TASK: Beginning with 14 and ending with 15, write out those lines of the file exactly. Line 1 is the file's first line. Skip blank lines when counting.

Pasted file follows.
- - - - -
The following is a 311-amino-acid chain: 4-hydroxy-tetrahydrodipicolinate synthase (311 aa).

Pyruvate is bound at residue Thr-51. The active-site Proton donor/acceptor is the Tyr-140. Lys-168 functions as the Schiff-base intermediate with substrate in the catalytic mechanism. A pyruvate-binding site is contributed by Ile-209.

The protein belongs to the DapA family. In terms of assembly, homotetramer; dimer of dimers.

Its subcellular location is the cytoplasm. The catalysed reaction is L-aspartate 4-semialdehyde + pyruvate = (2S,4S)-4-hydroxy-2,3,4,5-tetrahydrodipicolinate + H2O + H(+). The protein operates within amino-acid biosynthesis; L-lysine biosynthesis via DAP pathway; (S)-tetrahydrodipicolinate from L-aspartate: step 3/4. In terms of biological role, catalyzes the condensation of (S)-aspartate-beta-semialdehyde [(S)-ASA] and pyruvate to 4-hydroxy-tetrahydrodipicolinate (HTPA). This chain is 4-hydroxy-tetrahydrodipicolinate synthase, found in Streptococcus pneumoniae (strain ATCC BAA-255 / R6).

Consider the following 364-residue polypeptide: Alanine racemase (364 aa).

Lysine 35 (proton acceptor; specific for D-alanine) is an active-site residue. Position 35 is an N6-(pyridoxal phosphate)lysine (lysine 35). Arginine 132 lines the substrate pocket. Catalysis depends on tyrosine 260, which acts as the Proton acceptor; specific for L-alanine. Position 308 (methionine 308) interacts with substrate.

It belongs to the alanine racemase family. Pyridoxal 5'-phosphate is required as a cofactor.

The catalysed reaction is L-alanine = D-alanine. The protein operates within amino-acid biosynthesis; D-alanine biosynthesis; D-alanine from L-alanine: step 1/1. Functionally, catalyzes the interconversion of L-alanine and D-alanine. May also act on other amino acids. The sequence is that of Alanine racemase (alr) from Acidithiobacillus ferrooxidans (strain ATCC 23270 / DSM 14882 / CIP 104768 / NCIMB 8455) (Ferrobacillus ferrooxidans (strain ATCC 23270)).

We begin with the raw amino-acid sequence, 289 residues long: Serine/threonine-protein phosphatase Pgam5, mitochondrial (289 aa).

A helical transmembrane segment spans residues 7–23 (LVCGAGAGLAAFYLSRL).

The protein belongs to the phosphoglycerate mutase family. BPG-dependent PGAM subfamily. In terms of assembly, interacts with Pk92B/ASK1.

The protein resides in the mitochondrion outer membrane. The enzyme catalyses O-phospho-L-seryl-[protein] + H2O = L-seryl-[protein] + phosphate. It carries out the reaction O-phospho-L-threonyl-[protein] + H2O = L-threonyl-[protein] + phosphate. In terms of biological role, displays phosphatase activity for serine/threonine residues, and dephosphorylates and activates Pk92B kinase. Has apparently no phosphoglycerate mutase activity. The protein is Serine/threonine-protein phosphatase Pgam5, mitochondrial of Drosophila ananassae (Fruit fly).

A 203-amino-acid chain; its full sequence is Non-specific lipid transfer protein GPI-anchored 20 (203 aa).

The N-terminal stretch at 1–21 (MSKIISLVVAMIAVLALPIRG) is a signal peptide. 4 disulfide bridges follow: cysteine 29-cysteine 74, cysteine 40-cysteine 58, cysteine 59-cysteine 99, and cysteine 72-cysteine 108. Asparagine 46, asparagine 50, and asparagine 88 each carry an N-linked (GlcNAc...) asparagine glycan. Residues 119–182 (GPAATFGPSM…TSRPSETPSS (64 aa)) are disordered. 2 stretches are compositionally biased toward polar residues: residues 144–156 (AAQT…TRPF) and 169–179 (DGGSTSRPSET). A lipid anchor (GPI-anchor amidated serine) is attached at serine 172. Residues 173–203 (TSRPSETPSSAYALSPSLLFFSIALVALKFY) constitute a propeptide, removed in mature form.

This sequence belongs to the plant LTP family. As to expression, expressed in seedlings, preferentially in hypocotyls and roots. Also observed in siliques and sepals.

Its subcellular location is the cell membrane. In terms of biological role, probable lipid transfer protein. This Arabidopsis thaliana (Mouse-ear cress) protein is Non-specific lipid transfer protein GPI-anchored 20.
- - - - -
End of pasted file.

The N-terminal stretch at 1–21 (MSKIISLVVAMIAVLALPIRG) is a signal peptide. 4 disulfide bridges follow: cysteine 29-cysteine 74, cysteine 40-cysteine 58, cysteine 59-cysteine 99, and cysteine 72-cysteine 108. Asparagine 46, asparagine 50, and asparagine 88 each carry an N-linked (GlcNAc...) asparagine glycan. Residues 119–182 (GPAATFGPSM…TSRPSETPSS (64 aa)) are disordered. 2 stretches are compositionally biased toward polar residues: residues 144–156 (AAQT…TRPF) and 169–179 (DGGSTSRPSET). A lipid anchor (GPI-anchor amidated serine) is attached at serine 172. Residues 173–203 (TSRPSETPSSAYALSPSLLFFSIALVALKFY) constitute a propeptide, removed in mature form.

This sequence belongs to the plant LTP family. As to expression, expressed in seedlings, preferentially in hypocotyls and roots. Also observed in siliques and sepals.